What to buy an architect and architecture lover for Christmas? Look no further than the Blue Crow Media gift guide! Here we highlight books and prints from some of our favourite authors, publishers and institutions such as the Barbican and the 20th Century Society – plus don’t forget to gift yourself with our must-have annual limited edition Brutalist Calendar 2023.
Brutalist Britain: Buildings of the 1960s and 1970s
For a life-long resource. This book by the indomitable architecture historian Elain Harwood and published by Batsford positions itself as an authoritative survey of the finest British examples of Brutalism. Representing the post-war landscape and still enduring today, the buildings featured include a wide range including Liverpool’s glorious Metropolitan Cathedral and Arlington House on Margate’s sea front.
Beautiful Brutalism photo book
For your collection. This signed limited edition book by photographer Jo Underhill brings together the first ten years of her ongoing personal photography project, Beautiful Brutalism, which documents brutalist architecture from around the UK. Working with Emily of Stanley James Press again on the book design and with a foreword by the photographer, Jo Underhill.
Walter Gropius, An Illustrated Biography
For a splurge. This visual biography of the life of Walter Gropius, founder of the Bauhaus, from Phaidon is a chunky coffee table book packed with images – telegrams, sketches, drawings, photographs, posters, brochures – and stories. Written by Magnus Englund and Leyla Daybelge, the book spans Gropius’ fascinating life story from childhood and his experiences in World War One, to the establishment of the Bauhaus, and his exile from Nazi Germany in London and the US.
The Blue Crow Brutalist Calendar
For the rest of the year. Our limited edition Brutalist Calendar is the gift that keeps on giving – celebrate each month with an awe-inspiring and influential example of Brutalist architecture around the world. Printed with vegetable-based inks on high quality FSC-certified recycled 300gsm paper by one of Europe’s most environmentally progressive family-owned printers, this calendar will provide connoisseurs of concrete with twelve months of Brutalist bliss.
Print of The Worlds End Estate
For the walls. This vivid print of the The Worlds End Estate in London’s Chelsea is part of Oscar Francis’ ‘Modern House London’ collection celebrating some of the most inspiring modernist housing from the 30's to the 70's found in the capital city. Oscar Francis is a London-based studio run by former architect Sarah Evans, an artist working with graphic prints and patterns to communicate the character of Modernist architecture.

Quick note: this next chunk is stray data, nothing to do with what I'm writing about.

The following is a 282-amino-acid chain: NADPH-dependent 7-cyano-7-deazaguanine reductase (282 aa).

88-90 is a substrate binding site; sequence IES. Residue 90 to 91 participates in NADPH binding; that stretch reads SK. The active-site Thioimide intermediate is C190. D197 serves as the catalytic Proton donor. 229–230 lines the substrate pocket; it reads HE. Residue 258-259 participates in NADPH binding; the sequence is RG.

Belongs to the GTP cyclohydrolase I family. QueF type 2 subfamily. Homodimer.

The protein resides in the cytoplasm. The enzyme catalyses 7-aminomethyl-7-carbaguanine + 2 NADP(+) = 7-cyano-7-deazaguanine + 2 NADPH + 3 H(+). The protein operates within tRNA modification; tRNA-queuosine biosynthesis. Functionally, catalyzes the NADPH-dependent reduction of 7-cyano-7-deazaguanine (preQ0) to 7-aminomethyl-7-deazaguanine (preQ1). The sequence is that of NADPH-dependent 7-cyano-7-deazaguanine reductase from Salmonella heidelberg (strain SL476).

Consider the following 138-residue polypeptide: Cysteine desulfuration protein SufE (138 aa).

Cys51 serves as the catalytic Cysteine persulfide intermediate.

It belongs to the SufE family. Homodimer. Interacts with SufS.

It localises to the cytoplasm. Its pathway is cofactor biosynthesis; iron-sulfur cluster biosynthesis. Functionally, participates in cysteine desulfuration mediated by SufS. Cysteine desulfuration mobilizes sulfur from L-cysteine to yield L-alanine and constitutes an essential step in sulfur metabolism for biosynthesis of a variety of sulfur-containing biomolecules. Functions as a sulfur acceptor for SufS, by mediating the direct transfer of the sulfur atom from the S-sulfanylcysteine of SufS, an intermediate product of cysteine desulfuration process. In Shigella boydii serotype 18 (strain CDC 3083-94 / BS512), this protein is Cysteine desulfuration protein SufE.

Modern Buildings in Britain: A Gazetteer
For a critical perspective. This illustrated guide to modern British architecture published by Penguin is both informative and witty. Author Owen Hatherley applauds the ambition and explores the significance of Modernism in Britain, travelling from Aberystwyth to Aberdeen, from St Ives to Shetland, in search of our most important and distinctive modern buildings. Opinionated analysis accompanies 300 photographs accounting for the social and economic histories behind Brutalism, corporate Modernism, and Ecomodernist experimentation.
Royal Festival Hall Tea Towel
For the kitchen. This linen colourful tea towel from the C20 Society is the perfect functional architecture-inspired accessory. It features the print Festival II by artist Paul Catherall, depicting the Modernist Royal Festival Hall (1951) by Robert Matthew, Leslie Martin and Peter Moro. The tea towel is designed and made in England, and a purchase supports the C20 Society’s campaigns to protect outstanding twentieth century architecture, design and public art.
For a great read. This book by John Grindrod delves into the failures and successes of London’s architecture post-1980, connecting the dots between architecture and politics, and bringing our attention back to the personal stories instead of the ‘glossy corporate histories’ of architecture. Covering projects from the Barratt home to the Millennium Dome, from post-modernism to Passivhaus, Iconicon is a ‘a revelatory architectural grand tour and an endlessly witty and engaging piece of social history.’
Modernist Winter, Barbican Tower greeting card
For a festive greeting. This card illustrated by Stefi Orazi pictures with Barbican’s towers in winter in the snow. Available from the Barbican shop, it is made in the UK, printed using plant-based inks and supplied with a recycled envelope and plastic-free packaging. It’s leaving us feeling very cosy inside.
🎅 Click here to discover discounted maps and more on our gift ideas page. 🎁